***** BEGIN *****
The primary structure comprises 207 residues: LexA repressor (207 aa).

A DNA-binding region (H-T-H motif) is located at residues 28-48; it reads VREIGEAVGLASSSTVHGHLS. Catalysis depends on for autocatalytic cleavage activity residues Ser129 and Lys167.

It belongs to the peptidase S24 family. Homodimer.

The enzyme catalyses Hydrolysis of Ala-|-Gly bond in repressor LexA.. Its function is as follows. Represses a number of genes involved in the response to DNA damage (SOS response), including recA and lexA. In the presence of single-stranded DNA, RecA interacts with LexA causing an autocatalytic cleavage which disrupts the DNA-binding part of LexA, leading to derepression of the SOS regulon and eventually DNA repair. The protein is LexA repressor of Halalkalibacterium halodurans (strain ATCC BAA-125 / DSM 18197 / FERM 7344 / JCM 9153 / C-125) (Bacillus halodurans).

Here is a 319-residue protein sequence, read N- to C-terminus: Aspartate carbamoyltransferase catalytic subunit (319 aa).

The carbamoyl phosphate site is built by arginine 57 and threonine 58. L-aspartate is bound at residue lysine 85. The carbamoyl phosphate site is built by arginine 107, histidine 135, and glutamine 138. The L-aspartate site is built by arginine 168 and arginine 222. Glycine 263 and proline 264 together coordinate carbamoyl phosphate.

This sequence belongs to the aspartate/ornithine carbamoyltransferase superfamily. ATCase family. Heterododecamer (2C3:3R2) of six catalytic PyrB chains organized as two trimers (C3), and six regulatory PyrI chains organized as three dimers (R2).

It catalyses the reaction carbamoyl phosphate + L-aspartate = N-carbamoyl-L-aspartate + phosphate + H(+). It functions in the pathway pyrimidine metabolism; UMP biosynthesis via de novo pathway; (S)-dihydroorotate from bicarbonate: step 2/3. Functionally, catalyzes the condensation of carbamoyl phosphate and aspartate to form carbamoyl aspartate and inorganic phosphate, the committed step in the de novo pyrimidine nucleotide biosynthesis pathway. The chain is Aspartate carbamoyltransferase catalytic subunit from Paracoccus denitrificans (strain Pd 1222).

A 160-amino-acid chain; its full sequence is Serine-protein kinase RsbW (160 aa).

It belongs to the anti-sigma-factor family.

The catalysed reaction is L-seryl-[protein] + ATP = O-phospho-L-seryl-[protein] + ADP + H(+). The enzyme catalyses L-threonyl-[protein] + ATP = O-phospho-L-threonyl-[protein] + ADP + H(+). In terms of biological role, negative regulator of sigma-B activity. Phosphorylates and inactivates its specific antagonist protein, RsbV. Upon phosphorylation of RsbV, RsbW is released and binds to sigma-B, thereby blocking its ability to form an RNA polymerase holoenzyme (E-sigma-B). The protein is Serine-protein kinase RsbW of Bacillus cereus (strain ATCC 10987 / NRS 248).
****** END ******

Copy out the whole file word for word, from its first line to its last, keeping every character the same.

The primary structure comprises 207 residues: LexA repressor (207 aa).

A DNA-binding region (H-T-H motif) is located at residues 28-48; it reads VREIGEAVGLASSSTVHGHLS. Catalysis depends on for autocatalytic cleavage activity residues Ser129 and Lys167.

It belongs to the peptidase S24 family. Homodimer.

The enzyme catalyses Hydrolysis of Ala-|-Gly bond in repressor LexA.. Its function is as follows. Represses a number of genes involved in the response to DNA damage (SOS response), including recA and lexA. In the presence of single-stranded DNA, RecA interacts with LexA causing an autocatalytic cleavage which disrupts the DNA-binding part of LexA, leading to derepression of the SOS regulon and eventually DNA repair. The protein is LexA repressor of Halalkalibacterium halodurans (strain ATCC BAA-125 / DSM 18197 / FERM 7344 / JCM 9153 / C-125) (Bacillus halodurans).

Here is a 319-residue protein sequence, read N- to C-terminus: Aspartate carbamoyltransferase catalytic subunit (319 aa).

The carbamoyl phosphate site is built by arginine 57 and threonine 58. L-aspartate is bound at residue lysine 85. The carbamoyl phosphate site is built by arginine 107, histidine 135, and glutamine 138. The L-aspartate site is built by arginine 168 and arginine 222. Glycine 263 and proline 264 together coordinate carbamoyl phosphate.

This sequence belongs to the aspartate/ornithine carbamoyltransferase superfamily. ATCase family. Heterododecamer (2C3:3R2) of six catalytic PyrB chains organized as two trimers (C3), and six regulatory PyrI chains organized as three dimers (R2).

It catalyses the reaction carbamoyl phosphate + L-aspartate = N-carbamoyl-L-aspartate + phosphate + H(+). It functions in the pathway pyrimidine metabolism; UMP biosynthesis via de novo pathway; (S)-dihydroorotate from bicarbonate: step 2/3. Functionally, catalyzes the condensation of carbamoyl phosphate and aspartate to form carbamoyl aspartate and inorganic phosphate, the committed step in the de novo pyrimidine nucleotide biosynthesis pathway. The chain is Aspartate carbamoyltransferase catalytic subunit from Paracoccus denitrificans (strain Pd 1222).

A 160-amino-acid chain; its full sequence is Serine-protein kinase RsbW (160 aa).

It belongs to the anti-sigma-factor family.

The catalysed reaction is L-seryl-[protein] + ATP = O-phospho-L-seryl-[protein] + ADP + H(+). The enzyme catalyses L-threonyl-[protein] + ATP = O-phospho-L-threonyl-[protein] + ADP + H(+). In terms of biological role, negative regulator of sigma-B activity. Phosphorylates and inactivates its specific antagonist protein, RsbV. Upon phosphorylation of RsbV, RsbW is released and binds to sigma-B, thereby blocking its ability to form an RNA polymerase holoenzyme (E-sigma-B). The protein is Serine-protein kinase RsbW of Bacillus cereus (strain ATCC 10987 / NRS 248).